Pros: For starters, the Boston Bruins moved to what is arguably a less competitive division than their 2020-21 home in the Metropolitan. Another bonus for the Bruins this season is getting 2021 acquisition and former league MVP Taylor Hall on the roster for an entire regular season. Since his inception into the lineup, Hall has showed glimpses of his all-star caliber play and brings much needed speed and skill to the Bruins top-six. Veteran Nick Foligno’s addition to the lineup should help the B’s bolster their depth and leadership, while Erik Haula and Tomas Nosek add to questionable center depth, especially within the bottom-six.

Cons: There is no sugar coating that David Krejci’s presence will be deeply missed. He has provided solid play down the middle, depth-scoring, leadership, and reliability throughout his extended time as a Bruin. It remains to be seen as to whether Charlie Coyle will be able to handle the second-line center role in Boston. Although Tuukka Rask is willing to be a “cheap goalie” for the Bruins, he is yet to be signed to any contract with the B’s. With that said, the 34 year-old fin has no intentions of testing the market, making a return to the Bruins likely. If Rask does not return this year, however, the goaltending in Beantown could be an issue. Rookie netminder Jeremy Swayman is still unproven, while Linus Ullmark failed to provide any outstanding performances while with Buffalo.

Conclusion: They certainly aren’t the Bruins of the early 2010’s, but they still find a way to stick around and make quality playoff runs. The top-six remains pretty lethal with the perfection line still in-tact, while the blueline could prove to be valuable if they stay healthy. Charlie McAvoy should continue to get Norris consideration, while David Pastrnak should once again contend for the Rocket Richard trophy. It remains to be seen what the goaltending situation will be like in Boston, which could be the Bruins biggest X-factor going into the season.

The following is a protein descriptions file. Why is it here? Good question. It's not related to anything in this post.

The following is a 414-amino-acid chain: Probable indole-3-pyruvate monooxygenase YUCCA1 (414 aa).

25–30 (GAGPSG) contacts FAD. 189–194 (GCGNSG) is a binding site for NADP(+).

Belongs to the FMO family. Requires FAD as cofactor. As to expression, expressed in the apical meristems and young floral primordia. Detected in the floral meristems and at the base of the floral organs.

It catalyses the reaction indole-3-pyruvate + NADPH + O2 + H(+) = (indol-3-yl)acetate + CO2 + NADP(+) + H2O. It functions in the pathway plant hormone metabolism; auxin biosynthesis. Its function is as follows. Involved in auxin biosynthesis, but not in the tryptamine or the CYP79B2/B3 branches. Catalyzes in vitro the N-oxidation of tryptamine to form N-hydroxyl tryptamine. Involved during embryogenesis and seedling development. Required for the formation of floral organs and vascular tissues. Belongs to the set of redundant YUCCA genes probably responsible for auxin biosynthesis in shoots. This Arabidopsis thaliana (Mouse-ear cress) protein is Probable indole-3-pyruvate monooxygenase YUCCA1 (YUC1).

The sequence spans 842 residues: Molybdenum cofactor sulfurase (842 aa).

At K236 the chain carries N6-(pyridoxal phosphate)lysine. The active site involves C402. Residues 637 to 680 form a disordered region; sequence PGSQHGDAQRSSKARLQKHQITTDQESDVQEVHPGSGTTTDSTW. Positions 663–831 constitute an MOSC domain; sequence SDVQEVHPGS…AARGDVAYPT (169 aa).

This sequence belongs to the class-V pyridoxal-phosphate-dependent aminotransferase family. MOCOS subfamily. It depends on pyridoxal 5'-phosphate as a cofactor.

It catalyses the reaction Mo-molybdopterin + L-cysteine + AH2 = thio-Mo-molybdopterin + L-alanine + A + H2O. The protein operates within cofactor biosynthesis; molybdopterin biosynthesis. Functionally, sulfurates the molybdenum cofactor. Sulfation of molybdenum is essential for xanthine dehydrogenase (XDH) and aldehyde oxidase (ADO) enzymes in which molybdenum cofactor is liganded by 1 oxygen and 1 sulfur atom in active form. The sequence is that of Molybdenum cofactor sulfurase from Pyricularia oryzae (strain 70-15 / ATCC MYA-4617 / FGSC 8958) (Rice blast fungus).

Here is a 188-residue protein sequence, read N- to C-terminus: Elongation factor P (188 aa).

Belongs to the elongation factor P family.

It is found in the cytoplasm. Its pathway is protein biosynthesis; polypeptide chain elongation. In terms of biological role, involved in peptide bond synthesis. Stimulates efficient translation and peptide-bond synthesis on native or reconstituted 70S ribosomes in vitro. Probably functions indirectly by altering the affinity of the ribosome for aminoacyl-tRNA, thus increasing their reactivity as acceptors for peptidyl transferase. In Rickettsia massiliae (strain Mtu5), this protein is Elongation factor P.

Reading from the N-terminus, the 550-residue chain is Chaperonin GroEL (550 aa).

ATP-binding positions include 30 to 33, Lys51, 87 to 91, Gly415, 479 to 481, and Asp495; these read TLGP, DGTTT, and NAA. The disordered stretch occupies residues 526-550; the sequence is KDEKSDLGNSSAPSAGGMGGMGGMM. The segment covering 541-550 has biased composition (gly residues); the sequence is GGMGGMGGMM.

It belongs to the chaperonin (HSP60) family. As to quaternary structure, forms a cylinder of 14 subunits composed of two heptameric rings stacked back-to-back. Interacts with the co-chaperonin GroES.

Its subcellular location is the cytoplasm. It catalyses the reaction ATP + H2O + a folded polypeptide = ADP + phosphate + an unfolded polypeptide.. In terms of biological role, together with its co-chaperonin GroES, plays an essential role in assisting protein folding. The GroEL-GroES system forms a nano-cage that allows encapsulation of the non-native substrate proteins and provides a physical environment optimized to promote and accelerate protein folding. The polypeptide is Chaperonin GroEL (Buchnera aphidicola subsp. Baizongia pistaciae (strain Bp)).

5. Montreal Canadiens

Pros:  The Montreal Canadiens made a lot of nice additions up front, bringing in notable goal-scorer Mike Hoffman and underrated center Christian Dvorak. Both players fit extremely well into the Canadiens top-six. Hoffman will instantly upgrade the Habs powerplay, giving a one timing option from the right side across from young phenom Cole Caufield. Dvorak, meanwhile, will help to fill the hole left by Phillip Danault’s departure. Although he’s not a polished on the defensive side, Dvorak brings a bit more offensive upside. Former Stanley Cup champion Denis Savard will help to fill the hole left by Shea Weber’s absence. Savard has savvy veteran experience and will bring a defensive style that aligned with Weber’s.